The House approved this week legislation to overhaul financial regulation, but before the vote, Rep. Barney Frank, D-Mass., suggested that he expects the Securities and Exchange Commission would hold brokers to a fiduciary standard. The legislation would give the SEC authority to impose a fiduciary duty on insurance agents as well as broker-dealers. "We gave the SEC the power to do it," Frank said. "And they're going to do it."
Edward J. DeMarco, director of the Federal Housing Finance Agency, offered a number of scenarios for the future of the U.S. housing sector, including one without Fannie Mae and Freddie Mac. DeMarco said another scenario could include Fannie and Freddie, but the mortgage giants would no longer be dependent on the government. However, he warned that infrastructure must be developed that would allow private firms to re-enter the mortgage market.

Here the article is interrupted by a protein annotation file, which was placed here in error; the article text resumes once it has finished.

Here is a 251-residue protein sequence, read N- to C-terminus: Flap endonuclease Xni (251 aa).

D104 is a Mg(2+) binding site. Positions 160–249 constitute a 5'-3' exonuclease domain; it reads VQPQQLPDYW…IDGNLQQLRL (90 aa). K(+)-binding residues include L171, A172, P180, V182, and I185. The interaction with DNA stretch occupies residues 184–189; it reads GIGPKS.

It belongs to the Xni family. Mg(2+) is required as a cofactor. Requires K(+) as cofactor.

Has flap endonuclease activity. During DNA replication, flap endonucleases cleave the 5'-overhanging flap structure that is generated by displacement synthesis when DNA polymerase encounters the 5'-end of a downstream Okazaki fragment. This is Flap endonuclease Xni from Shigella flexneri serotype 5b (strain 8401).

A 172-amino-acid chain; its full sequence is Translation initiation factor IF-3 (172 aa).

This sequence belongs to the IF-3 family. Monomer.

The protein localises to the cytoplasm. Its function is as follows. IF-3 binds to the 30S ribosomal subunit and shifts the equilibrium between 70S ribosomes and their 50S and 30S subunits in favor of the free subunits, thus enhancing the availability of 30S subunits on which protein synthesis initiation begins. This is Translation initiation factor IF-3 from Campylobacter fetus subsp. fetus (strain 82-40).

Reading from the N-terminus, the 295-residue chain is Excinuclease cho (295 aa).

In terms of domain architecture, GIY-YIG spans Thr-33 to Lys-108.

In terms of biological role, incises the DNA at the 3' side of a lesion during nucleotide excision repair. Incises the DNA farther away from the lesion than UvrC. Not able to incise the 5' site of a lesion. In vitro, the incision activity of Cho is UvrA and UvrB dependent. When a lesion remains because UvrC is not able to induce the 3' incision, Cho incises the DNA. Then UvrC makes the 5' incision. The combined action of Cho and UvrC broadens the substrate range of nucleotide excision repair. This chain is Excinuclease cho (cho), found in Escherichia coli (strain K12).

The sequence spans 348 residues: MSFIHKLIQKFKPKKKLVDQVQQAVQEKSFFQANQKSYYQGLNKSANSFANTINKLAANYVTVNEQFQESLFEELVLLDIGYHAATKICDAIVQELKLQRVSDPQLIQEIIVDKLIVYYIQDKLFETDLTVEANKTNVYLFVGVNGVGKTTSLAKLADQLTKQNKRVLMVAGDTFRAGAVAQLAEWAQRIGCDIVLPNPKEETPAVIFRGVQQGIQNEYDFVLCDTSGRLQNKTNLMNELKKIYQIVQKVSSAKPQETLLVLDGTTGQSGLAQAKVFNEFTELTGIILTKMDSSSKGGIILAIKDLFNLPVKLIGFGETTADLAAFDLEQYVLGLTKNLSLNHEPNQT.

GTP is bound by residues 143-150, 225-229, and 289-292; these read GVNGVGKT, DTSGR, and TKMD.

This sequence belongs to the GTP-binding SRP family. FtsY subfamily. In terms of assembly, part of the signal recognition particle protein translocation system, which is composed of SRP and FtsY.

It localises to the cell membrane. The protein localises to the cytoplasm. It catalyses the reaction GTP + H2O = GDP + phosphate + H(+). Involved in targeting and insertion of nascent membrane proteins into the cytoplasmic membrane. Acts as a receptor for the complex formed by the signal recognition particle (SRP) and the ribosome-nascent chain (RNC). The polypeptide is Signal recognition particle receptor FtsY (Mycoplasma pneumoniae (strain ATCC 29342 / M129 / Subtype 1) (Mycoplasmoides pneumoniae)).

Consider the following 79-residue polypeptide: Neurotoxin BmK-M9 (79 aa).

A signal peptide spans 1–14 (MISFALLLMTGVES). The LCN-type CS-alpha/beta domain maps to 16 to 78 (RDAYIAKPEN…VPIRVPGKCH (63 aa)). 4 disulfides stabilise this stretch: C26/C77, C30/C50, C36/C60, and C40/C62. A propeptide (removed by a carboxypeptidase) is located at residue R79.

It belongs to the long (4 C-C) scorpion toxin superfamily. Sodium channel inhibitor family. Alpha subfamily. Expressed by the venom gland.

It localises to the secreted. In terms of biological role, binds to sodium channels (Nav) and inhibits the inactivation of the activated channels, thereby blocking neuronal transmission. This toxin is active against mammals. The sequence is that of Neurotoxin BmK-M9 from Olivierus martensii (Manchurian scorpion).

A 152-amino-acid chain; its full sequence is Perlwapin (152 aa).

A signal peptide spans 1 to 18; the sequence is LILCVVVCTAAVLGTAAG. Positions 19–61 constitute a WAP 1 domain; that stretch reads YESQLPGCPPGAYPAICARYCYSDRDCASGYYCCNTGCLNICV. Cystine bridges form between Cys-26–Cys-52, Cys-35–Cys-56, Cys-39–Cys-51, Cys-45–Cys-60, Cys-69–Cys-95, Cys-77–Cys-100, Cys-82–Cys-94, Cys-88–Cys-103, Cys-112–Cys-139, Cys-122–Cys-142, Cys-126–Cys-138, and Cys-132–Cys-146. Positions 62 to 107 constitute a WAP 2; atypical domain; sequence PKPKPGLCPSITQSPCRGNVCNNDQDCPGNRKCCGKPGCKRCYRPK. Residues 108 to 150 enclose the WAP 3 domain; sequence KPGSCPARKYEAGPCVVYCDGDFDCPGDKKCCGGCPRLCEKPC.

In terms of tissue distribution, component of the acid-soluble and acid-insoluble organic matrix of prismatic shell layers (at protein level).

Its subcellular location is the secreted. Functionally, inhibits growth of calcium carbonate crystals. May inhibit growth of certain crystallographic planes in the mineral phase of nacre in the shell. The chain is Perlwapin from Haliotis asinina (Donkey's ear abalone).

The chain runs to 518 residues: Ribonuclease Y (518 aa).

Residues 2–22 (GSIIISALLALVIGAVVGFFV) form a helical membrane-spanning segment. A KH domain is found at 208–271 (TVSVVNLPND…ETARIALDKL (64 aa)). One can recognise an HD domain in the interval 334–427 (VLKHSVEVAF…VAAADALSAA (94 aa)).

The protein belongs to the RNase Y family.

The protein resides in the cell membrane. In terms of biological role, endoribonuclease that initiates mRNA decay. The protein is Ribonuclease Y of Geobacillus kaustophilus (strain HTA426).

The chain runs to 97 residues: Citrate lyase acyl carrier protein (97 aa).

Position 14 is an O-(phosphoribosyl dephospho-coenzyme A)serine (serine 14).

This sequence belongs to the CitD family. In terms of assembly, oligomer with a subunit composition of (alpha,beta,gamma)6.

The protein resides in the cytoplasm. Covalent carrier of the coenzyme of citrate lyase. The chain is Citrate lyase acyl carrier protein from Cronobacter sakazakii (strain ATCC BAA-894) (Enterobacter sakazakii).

Legislation to overhaul financial regulation would require clearing of foreign exchange swaps and forwards. "Foreign exchange swaps and foreign exchange forwards shall be considered swaps unless the [Treasury] secretary makes a written determination that either foreign exchange swaps or foreign exchange forwards or both should be not be regulated as swaps under this Act," the legislation states.
Consumers in New York state will no longer be charged extra fees for debit card use and domestic workers will be granted temporary disability benefits, unemployment insurance, time off and overtime, under a set of new bills passed by the state legislature and awaiting signature by Gov. David Paterson.
Industry groups are raising concerns about a plan by the Federal Deposit Insurance Corp. to revamp part of the asset-backed securities market. The groups say the plan could hinder credit and the economic recovery. The FDIC's proposal would require financial institutions that sell securitized loans to retain 5% of the credit risk in order to receive protection that increases the attractiveness of the bonds.